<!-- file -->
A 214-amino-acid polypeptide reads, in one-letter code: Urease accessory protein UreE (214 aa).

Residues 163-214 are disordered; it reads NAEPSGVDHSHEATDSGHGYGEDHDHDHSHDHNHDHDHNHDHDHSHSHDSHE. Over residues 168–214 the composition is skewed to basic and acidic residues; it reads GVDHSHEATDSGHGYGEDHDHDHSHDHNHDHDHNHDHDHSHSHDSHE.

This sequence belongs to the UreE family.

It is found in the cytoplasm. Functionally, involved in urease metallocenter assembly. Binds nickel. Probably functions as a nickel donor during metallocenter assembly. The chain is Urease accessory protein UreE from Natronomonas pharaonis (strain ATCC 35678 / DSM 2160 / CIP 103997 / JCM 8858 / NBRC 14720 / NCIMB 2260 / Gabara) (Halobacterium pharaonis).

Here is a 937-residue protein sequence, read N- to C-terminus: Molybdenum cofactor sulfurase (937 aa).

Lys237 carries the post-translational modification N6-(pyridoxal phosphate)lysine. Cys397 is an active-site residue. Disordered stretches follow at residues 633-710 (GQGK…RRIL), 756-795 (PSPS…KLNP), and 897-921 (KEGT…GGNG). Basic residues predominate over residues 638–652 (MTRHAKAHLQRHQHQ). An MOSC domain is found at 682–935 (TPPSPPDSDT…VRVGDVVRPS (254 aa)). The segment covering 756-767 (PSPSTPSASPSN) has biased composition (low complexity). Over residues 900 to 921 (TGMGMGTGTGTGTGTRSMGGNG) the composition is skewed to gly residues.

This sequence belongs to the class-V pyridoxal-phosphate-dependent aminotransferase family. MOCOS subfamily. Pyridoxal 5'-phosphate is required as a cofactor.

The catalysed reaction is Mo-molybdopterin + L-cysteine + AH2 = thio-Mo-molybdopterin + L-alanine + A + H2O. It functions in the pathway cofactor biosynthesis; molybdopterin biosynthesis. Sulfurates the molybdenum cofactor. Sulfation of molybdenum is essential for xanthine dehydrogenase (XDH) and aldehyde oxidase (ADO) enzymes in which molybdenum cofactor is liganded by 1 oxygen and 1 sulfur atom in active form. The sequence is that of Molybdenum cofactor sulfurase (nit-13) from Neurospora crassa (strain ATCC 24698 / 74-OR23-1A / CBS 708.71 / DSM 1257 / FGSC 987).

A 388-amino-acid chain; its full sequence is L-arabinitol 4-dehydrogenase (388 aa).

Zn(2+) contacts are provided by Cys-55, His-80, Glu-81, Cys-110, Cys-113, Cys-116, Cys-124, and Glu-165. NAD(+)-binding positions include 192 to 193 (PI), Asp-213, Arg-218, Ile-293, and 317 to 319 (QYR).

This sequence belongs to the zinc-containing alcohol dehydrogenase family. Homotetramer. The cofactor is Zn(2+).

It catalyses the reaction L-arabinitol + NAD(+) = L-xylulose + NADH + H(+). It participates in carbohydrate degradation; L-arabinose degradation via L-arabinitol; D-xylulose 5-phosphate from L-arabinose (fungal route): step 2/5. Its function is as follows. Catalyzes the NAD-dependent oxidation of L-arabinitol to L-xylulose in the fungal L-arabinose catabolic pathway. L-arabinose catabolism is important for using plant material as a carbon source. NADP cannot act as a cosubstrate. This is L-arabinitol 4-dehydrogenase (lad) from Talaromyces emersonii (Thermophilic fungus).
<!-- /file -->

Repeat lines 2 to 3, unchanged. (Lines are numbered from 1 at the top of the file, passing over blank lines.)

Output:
Residues 163-214 are disordered; it reads NAEPSGVDHSHEATDSGHGYGEDHDHDHSHDHNHDHDHNHDHDHSHSHDSHE. Over residues 168–214 the composition is skewed to basic and acidic residues; it reads GVDHSHEATDSGHGYGEDHDHDHSHDHNHDHDHNHDHDHSHSHDSHE.

This sequence belongs to the UreE family.